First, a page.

Sentinel Lymph Node Biopsy (SLNB)

The Importance of The Lymph Nodes

Once the skin biopsy has been done and it has been determined that you have melanoma, the next step is to establish whether or not the melanoma has spread beyond the primary tumor or local tissues.

The presence or absence of melanoma cells in the lymph nodes is one of the most important prognostic factors we have, since it indicates what the melanoma might do in the future as well as the type of treatment you may need.

The Role of The Sentinel Lymph Node Biopsy (SLNB)

SLNB is a specialized procedure done to determine whether any melanoma cells have spread to the sentinel nodes. If the melanoma has spread, it will usually spread to the lymph nodes nearest the area of the primary melanoma. The sentinel lymph nodes are the first of those lymph nodes to receive drainage from the primary tumor, and therefore the ones most likely to have melanoma cells if any of them have spread.

When a SLNB IS Indicated

  • Melanoma is equal to or greater than 1.0mm
  • Ulcerated tumors of any thickness
  • Positive margins
  • Lymphovascular Invasion (seeing cancer cells in the lymphatic channels or blood vessels)
  • Mitotic rate (rate at which cells divide) in young adults

When a SLNB IS NOT Indicated

  • Melanomas less than 0.76mm with no other risk features
  • It is already known that melanoma is in the lymph nodes (Stage III)
  • It has spread to distant organs (Stage IV)

How the SLNB is Done

The SLNB has two parts, a radiology test called lymphatic mapping, and a surgical procedure. A wide local excision should also be performed at the same time.

  • Lymphatic Mapping (Lymphoscintigram) usually involves injecting radioactive dye in the skin around the site of the original melanoma. Then a special camera is used to watch the radioactive material move from where the melanoma was biopsied to the group of lymph nodes the melanoma is most likely to travel to first. These are called the sentinel nodes and in most patients there are between 1 and 5 sentinel nodes.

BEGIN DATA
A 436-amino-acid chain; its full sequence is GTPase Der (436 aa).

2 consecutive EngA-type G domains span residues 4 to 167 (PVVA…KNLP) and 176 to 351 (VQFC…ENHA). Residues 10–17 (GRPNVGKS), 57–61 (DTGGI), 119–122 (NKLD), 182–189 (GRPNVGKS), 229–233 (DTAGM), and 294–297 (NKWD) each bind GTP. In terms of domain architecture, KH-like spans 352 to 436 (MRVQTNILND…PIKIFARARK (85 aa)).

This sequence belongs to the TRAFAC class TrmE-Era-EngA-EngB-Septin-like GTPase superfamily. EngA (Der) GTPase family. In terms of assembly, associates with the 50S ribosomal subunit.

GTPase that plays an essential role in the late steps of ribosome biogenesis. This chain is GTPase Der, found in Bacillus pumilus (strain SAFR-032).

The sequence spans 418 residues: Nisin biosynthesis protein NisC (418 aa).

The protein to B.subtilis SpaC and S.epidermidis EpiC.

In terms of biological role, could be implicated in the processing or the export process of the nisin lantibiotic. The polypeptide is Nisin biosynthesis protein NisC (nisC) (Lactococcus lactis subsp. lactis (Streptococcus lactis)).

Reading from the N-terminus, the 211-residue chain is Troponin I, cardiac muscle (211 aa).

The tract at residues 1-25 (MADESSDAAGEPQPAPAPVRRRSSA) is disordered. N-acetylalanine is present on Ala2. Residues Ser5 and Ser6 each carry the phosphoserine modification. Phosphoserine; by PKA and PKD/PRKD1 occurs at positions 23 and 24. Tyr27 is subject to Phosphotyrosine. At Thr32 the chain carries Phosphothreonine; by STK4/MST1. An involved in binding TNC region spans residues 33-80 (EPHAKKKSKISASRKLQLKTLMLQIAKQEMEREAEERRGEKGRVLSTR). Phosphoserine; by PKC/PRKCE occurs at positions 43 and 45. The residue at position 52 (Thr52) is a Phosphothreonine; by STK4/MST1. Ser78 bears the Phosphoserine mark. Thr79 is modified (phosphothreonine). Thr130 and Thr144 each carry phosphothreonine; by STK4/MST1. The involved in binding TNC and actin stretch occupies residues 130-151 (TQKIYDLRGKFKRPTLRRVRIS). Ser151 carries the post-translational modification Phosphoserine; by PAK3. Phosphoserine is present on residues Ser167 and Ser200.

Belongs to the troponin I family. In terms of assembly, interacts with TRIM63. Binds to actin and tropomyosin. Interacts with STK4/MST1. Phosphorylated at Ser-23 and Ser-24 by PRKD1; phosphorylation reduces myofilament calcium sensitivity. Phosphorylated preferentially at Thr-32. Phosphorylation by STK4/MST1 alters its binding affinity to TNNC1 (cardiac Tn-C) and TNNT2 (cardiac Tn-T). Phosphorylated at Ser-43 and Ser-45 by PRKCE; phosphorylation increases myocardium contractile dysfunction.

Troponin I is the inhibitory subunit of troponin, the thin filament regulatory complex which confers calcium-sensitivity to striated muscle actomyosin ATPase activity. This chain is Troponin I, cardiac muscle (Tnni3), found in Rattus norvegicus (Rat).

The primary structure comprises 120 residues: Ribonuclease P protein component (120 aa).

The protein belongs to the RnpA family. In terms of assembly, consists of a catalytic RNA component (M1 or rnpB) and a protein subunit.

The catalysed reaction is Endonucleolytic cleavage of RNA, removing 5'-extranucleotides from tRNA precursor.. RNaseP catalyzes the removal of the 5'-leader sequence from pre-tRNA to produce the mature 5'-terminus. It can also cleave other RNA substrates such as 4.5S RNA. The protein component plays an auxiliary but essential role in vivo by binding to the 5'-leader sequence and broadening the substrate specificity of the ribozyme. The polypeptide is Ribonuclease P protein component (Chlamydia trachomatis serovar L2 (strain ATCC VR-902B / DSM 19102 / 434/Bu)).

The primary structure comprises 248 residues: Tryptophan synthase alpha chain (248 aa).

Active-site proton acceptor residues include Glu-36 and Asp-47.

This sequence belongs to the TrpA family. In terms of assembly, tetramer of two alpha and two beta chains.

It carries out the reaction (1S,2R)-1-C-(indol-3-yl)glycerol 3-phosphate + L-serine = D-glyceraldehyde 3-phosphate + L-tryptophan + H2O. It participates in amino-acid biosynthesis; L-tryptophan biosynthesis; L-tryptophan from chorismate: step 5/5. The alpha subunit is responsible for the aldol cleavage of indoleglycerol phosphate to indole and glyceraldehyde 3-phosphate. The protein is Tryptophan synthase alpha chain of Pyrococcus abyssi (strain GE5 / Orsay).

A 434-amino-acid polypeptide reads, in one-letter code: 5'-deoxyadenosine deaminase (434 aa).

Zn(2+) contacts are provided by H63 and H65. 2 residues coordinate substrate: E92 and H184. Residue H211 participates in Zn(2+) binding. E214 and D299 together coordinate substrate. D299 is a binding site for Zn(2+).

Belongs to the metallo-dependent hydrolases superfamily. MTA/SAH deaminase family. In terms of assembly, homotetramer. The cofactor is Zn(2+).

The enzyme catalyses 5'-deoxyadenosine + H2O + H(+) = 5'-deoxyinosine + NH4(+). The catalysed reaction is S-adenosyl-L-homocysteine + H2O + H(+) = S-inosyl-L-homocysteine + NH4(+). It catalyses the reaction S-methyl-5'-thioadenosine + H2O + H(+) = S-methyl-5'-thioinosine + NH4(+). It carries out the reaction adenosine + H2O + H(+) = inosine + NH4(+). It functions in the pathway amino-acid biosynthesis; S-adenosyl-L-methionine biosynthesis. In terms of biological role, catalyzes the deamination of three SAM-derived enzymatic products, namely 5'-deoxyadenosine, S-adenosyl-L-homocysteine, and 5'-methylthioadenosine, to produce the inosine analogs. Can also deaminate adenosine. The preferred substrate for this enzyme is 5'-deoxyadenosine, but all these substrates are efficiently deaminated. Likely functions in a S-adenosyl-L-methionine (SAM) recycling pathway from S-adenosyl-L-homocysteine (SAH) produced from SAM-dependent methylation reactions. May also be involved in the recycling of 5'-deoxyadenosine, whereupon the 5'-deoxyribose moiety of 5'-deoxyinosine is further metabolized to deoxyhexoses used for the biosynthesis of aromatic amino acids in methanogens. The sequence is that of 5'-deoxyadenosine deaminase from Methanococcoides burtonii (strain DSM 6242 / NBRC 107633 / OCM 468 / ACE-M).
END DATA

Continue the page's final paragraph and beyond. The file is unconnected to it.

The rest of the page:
• Surgery is performed after the lymphatic mapping has been completed. You will generally receive a second agent (blue dye) that will help visually identify the lymph nodes that have already been detected using the special camera. This two-method approach is more accurate than using either one alone. The surgeon will remove the sentinel nodes and they will be examined by a pathologist under a microscope. It will take several days to get the results.
  • Wide Local Excision is a procedure in which the melanoma, including the biopsy site as well as an area of normal tissue around it (margins), is removed. It is recommended that lymphatic mapping and the sentinel lymph node biopsy be performed before the wide local excision is done.

After The Surgery

The sentinel nodes removed by your surgeon will be examined under a microscope by a dermatapathologist to determine if there is melanoma in the lymph nodes. It has been found that approximately 17% of patients have melanoma in their lymph nodes.

  • If the sentinel lymph nodes do not show cancer, then it is unlikely that the cancer has spread to the other lymph nodes and no further surgery is necessary.
  • If it is shown that there is melanoma in the lymph nodes but no where else in the body, then the remaining lymph nodes in that area may or may not be removed. This is called a complete lymph node dissection. (CLND)

Note: The survival rate of patients is markedly better when the melanoma in the lymph nodes has been found by means of a SLNB, as opposed to being found during a physical exam.

Learn more about CLND

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